After a more detailed overview of the legal bases of federal securities litigation, the volume then examines the alternative sources of relief available to investors under the federal securities laws, such as for example, Section 17(a) of the Securities Act of 1933, which prohibits fraud in the sale of securities by that “likely does not give rise to a private right of action”; as well as the specialized remedial provisions in Section 14(a) of the Exchange Act, relating to tender offer fraud, and Section 16 of the Exchange Act, pertaining to short swing trading.
The authors then turn to the state securities (“Blue Sky”) litigation, as well as issues involving attorney and accountant liability; and litigation involving broker-dealers and investment advisors.
The book includes a separate chapter on derivative suits, including a detailed review of the various procedural restrictions on derivative litigation, including for example the demand requirement. The authors also review some of the more current topics in securities litigation, including forum selection clauses.
The authors also include a chapter dealing with deal litigation, including in particular appraisal rights actions; merger objection litigation, including in particular actions involving directors and officers breaches of their fiduciary duties; and proxy and tender offer litigation. In keeping with the book’s overview approach, the chapter does not directly deal with many current deal litigation topics, such as the Delaware courts’ recently expressed distaste for disclosure only settlements, and the consequent shift of deal litigation to federal court. And while the book does, as noted above, discuss forum selection bylaws, it does not discuss the recent debate involving fee-shifting by laws.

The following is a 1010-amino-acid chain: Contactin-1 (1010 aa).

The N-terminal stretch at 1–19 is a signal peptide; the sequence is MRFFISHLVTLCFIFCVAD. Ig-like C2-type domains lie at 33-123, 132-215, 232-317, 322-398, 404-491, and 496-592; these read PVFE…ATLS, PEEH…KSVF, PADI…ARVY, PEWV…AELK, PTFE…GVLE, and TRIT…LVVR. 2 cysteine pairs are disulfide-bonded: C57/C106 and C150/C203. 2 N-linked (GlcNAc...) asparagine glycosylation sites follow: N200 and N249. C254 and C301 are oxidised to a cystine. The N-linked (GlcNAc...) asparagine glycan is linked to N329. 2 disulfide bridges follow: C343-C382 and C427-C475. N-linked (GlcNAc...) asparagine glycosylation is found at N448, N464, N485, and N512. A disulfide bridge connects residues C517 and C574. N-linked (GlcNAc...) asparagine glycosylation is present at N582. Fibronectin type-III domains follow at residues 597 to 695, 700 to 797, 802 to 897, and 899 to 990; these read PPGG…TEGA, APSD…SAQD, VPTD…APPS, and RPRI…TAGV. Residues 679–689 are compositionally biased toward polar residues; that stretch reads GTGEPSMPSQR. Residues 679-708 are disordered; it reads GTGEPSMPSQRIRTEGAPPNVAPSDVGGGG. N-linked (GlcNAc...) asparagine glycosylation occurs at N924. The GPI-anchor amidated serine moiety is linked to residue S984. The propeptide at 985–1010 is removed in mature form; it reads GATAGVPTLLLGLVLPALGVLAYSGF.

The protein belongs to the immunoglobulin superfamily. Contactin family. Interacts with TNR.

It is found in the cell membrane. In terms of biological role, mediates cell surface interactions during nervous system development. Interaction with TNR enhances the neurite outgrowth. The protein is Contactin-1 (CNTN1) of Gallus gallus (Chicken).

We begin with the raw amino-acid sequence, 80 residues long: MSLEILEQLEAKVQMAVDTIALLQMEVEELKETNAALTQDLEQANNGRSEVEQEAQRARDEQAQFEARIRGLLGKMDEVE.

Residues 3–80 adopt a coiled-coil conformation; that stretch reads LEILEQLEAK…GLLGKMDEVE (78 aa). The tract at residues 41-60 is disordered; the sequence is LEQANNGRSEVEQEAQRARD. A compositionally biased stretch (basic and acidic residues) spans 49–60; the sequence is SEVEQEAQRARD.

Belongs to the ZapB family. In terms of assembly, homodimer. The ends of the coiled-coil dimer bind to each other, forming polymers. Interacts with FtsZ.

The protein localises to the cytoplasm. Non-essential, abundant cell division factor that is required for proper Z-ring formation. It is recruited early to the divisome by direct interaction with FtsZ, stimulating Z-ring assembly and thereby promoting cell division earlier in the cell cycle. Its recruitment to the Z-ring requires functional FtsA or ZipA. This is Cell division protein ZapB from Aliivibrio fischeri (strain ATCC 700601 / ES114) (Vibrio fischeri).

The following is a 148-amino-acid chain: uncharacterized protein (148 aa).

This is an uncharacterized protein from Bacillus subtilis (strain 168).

I was pleased to see that the authors included a final chapter on investor litigation outside of the United States. As I have recently noted on this blog, the rise of collective investor actions outside the U.S. may be one of the most important current developments in the securities litigation arena. The book’s chapter on international securities litigation includes a brief description of developments in a number of countries, including the U.K., Australia, The Netherlands and China. The chapter also includes a separate section detailing the rise of private securities litigation in Canada, particularly as relates to changes in the securities laws in Ontario.